Hornets and wasps are commonly thought to be one and the same, with many people using the two interchangeably to describe any small stinging insect that’s not a bumblebee. While hornets are a type of wasp, we typically use wasps to refer to paper wasps and yellow jackets.

One way to tell the difference between the two is to look at the type of nest they build on your property. Learn about the difference between hornet and wasp nests and what to do if you spot one near your home.

Hornet or. Wasp Nest: Key Differences


Both nests are very similar in that Pennsylvania wasps tend to build their nests using chewed wood, which gives them their distinct, thin, papery look. While you may not notice a wasp nest until it is fully formed, these nests actually take several months to build and continue construction as the colony grows. Hornets also construct their nests using chewed wood and saliva and can take months to complete, similar to a wasp nest.


While the location of a hornet nest depends on the species of hornet, they typically prefer to build their nests in covered areas such as tree branches, shrubs, attics, and crawl spaces. Wasps, on the other hand, tend to build their nests under eaves of roofs, wall cavities, and garages. You can easily track down the location of a wasp nest by observing the flight of the wasps on your property.


Unlike bee hives, wasp nests are on the smaller side and typically start out the size of a gold ball at the beginning of the season. As time passes, the queen wasp will build the nest until it gets larger, typically the size of a basketball. Hornet nests are much bigger than wasp nests and can vary in size anywhere from the size of a basketball to much larger, which is why it is important to reach out to a pest control company to take down a nest.

How Dangerous Are Hornets and Wasps?

Hornets and wasps are some of the more dangerous stinging insects, as they will often attack in large groups and sting repeatedly. Not only are insect bites painful, but they may cause allergic reactions, which can be life-threatening.

If you spot a hornet or wasp nest, your best bet is to stay away from it and never try to remove it yourself. Doing so can antagonize the insects and result in painful and life-threatening stings.

What to Do When You Spot a Stinging Insect’s Nest

1. Identify the Nest

Understanding how to identify different types of stinging insect nests is crucial in approaching the problem. Hornet nests are much larger than wasp nests and are typically found in trees, with a paper mache appearance. Wasp nests, on the other hand, are smaller have a thin, gray appearance, and can resemble an upside-down umbrella. If you observe a wasp nest long enough, you may see some of the insects coming and going from the nest.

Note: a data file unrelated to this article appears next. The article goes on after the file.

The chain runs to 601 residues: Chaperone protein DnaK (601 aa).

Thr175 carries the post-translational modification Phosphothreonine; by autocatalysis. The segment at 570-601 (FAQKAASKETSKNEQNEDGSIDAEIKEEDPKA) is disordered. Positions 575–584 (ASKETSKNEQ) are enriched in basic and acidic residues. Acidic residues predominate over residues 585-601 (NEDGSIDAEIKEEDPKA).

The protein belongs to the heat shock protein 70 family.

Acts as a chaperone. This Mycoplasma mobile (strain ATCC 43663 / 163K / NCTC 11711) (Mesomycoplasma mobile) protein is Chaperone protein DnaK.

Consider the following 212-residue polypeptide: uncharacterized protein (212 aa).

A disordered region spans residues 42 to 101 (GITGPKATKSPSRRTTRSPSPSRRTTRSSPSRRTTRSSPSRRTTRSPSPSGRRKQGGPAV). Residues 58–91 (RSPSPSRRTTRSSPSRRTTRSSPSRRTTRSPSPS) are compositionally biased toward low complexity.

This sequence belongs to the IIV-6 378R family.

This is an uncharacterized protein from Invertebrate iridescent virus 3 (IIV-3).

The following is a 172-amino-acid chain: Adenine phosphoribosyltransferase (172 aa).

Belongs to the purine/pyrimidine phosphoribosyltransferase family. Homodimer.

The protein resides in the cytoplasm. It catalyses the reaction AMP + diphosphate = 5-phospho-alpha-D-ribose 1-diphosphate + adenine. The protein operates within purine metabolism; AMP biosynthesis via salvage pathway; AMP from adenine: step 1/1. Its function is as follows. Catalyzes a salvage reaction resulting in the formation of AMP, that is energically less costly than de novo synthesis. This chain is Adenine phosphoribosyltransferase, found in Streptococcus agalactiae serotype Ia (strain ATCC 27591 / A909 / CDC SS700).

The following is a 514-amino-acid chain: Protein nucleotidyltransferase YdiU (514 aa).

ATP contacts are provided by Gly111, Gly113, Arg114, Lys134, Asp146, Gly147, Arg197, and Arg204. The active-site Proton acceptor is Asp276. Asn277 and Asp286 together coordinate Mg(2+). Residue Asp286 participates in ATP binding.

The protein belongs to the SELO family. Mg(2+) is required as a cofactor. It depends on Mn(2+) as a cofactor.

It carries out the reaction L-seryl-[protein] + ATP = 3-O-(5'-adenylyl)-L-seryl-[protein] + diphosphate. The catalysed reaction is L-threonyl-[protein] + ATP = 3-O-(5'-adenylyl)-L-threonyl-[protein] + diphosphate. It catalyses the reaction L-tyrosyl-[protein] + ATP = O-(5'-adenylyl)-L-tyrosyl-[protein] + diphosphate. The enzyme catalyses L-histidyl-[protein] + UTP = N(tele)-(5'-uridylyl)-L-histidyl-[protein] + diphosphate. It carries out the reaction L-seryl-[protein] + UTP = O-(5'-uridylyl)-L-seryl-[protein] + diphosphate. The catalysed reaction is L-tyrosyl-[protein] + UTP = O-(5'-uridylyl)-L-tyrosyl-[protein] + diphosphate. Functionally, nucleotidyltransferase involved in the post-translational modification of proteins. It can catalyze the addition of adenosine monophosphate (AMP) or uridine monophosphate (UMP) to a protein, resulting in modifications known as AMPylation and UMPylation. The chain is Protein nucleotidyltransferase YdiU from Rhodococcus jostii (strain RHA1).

2. Prepare a Pesticide for Home Treatment

You can prepare several home remedies to take down a hornet or wasp nest, the most common being a mixture of dish soap and water. When you spray the solution on the nest, it will clog the insects’ pores and should kill them instantly. However, while it may be tempting to take matters into your own hands when trying to get rid of a nest, it is always best to seek the help of a pest control company to safely remove the nest without putting yourself in danger.

3. Wear Protective Clothing

If you do decide to handle a hornet or wasp nest yourself, you must wear protective clothing to reduce your chances of being stung. If you don’t have access to a proper beekeeping outfit, wearing thick, loose-fitting clothing is your best bet. Although hornets and wasps can sting through your clothes, you can lessen your chances of being stung by wearing loose items rather than tight-fitting or thin pieces of clothing.

4. Apply Treatment at Night

Hornets and wasps are less active at night, making this the ideal time to apply your treatment. Still, you should practice extreme caution and take all of the necessary measures to avoid getting stung, such as wearing thick, loose-fitting clothing and protecting your hands and face before getting close to a nest.

5. Call an Exterminator

As mentioned earlier, it is always advisable to contact a pest control professional rather than attempting to deal with a hornet or wasp nest on your own. A trusted pest control company will be able to determine what kind of stinging insect you’re dealing with and come up with a plan to safely remove the nest without harming you or your loved ones.


What happens if you disturb a hornet nest?

Hornets are some of the most aggressive creatures, meaning a disturbance could result in a sting. Therefore, it’s always best to contact a professional if you’re dealing with a hornet’s nest.

When is the best time of day to get rid of a hornet’s nest?

The best time of day to knock down a hornet’s nest is at night when hornets sleep. This gives you the lowest chance of being stung.

Does the gasoline trick work on wasps?

While the viral TikTok trend has worked for many people, it is considered very dangerous and not advised by professionals. In theory, the gasoline knocks out wasps with its fumes, but misapplying the cup to the nest could result in some angry, stinging insects.


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